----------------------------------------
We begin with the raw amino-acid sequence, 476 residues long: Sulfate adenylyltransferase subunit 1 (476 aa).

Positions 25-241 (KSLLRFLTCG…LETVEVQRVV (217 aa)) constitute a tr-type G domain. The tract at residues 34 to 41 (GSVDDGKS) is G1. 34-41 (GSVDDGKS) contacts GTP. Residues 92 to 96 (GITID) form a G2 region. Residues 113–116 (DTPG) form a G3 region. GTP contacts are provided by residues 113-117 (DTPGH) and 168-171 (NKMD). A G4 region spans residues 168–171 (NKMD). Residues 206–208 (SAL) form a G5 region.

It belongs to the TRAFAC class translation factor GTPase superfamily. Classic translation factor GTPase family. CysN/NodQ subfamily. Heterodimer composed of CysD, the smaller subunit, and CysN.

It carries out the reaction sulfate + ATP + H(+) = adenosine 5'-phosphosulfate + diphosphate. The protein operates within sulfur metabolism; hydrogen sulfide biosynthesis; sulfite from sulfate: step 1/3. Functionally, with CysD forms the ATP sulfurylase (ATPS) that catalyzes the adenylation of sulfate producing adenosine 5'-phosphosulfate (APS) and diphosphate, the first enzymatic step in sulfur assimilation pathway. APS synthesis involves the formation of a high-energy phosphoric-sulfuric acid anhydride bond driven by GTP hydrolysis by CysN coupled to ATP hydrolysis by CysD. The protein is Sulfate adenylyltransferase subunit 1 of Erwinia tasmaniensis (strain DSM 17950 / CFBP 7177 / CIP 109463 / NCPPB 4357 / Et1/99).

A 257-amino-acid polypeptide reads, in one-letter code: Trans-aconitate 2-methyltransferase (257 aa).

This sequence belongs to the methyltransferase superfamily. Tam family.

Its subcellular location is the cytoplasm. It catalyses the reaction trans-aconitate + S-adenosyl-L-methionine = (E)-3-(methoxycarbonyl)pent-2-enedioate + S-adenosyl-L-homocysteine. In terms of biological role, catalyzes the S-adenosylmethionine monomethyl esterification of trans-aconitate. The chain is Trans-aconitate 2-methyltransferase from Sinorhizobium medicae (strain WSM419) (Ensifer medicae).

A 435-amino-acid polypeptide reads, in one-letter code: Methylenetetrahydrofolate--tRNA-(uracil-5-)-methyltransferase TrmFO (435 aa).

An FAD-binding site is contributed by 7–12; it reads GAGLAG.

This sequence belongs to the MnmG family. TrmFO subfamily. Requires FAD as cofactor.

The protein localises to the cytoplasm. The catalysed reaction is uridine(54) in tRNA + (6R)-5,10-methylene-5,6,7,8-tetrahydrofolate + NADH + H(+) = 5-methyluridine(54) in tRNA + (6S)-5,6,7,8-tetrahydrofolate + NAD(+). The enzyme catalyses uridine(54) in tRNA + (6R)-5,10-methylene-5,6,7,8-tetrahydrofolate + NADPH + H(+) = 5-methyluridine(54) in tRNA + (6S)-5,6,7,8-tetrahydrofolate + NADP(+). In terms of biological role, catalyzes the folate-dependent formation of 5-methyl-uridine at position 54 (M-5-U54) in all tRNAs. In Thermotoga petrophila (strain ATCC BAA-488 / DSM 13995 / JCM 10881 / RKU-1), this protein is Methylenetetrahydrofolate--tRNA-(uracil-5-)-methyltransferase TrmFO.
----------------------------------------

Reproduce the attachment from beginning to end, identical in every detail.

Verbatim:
We begin with the raw amino-acid sequence, 476 residues long: Sulfate adenylyltransferase subunit 1 (476 aa).

Positions 25-241 (KSLLRFLTCG…LETVEVQRVV (217 aa)) constitute a tr-type G domain. The tract at residues 34 to 41 (GSVDDGKS) is G1. 34-41 (GSVDDGKS) contacts GTP. Residues 92 to 96 (GITID) form a G2 region. Residues 113–116 (DTPG) form a G3 region. GTP contacts are provided by residues 113-117 (DTPGH) and 168-171 (NKMD). A G4 region spans residues 168–171 (NKMD). Residues 206–208 (SAL) form a G5 region.

It belongs to the TRAFAC class translation factor GTPase superfamily. Classic translation factor GTPase family. CysN/NodQ subfamily. Heterodimer composed of CysD, the smaller subunit, and CysN.

It carries out the reaction sulfate + ATP + H(+) = adenosine 5'-phosphosulfate + diphosphate. The protein operates within sulfur metabolism; hydrogen sulfide biosynthesis; sulfite from sulfate: step 1/3. Functionally, with CysD forms the ATP sulfurylase (ATPS) that catalyzes the adenylation of sulfate producing adenosine 5'-phosphosulfate (APS) and diphosphate, the first enzymatic step in sulfur assimilation pathway. APS synthesis involves the formation of a high-energy phosphoric-sulfuric acid anhydride bond driven by GTP hydrolysis by CysN coupled to ATP hydrolysis by CysD. The protein is Sulfate adenylyltransferase subunit 1 of Erwinia tasmaniensis (strain DSM 17950 / CFBP 7177 / CIP 109463 / NCPPB 4357 / Et1/99).

A 257-amino-acid polypeptide reads, in one-letter code: Trans-aconitate 2-methyltransferase (257 aa).

This sequence belongs to the methyltransferase superfamily. Tam family.

Its subcellular location is the cytoplasm. It catalyses the reaction trans-aconitate + S-adenosyl-L-methionine = (E)-3-(methoxycarbonyl)pent-2-enedioate + S-adenosyl-L-homocysteine. In terms of biological role, catalyzes the S-adenosylmethionine monomethyl esterification of trans-aconitate. The chain is Trans-aconitate 2-methyltransferase from Sinorhizobium medicae (strain WSM419) (Ensifer medicae).

A 435-amino-acid polypeptide reads, in one-letter code: Methylenetetrahydrofolate--tRNA-(uracil-5-)-methyltransferase TrmFO (435 aa).

An FAD-binding site is contributed by 7–12; it reads GAGLAG.

This sequence belongs to the MnmG family. TrmFO subfamily. Requires FAD as cofactor.

The protein localises to the cytoplasm. The catalysed reaction is uridine(54) in tRNA + (6R)-5,10-methylene-5,6,7,8-tetrahydrofolate + NADH + H(+) = 5-methyluridine(54) in tRNA + (6S)-5,6,7,8-tetrahydrofolate + NAD(+). The enzyme catalyses uridine(54) in tRNA + (6R)-5,10-methylene-5,6,7,8-tetrahydrofolate + NADPH + H(+) = 5-methyluridine(54) in tRNA + (6S)-5,6,7,8-tetrahydrofolate + NADP(+). In terms of biological role, catalyzes the folate-dependent formation of 5-methyl-uridine at position 54 (M-5-U54) in all tRNAs. In Thermotoga petrophila (strain ATCC BAA-488 / DSM 13995 / JCM 10881 / RKU-1), this protein is Methylenetetrahydrofolate--tRNA-(uracil-5-)-methyltransferase TrmFO.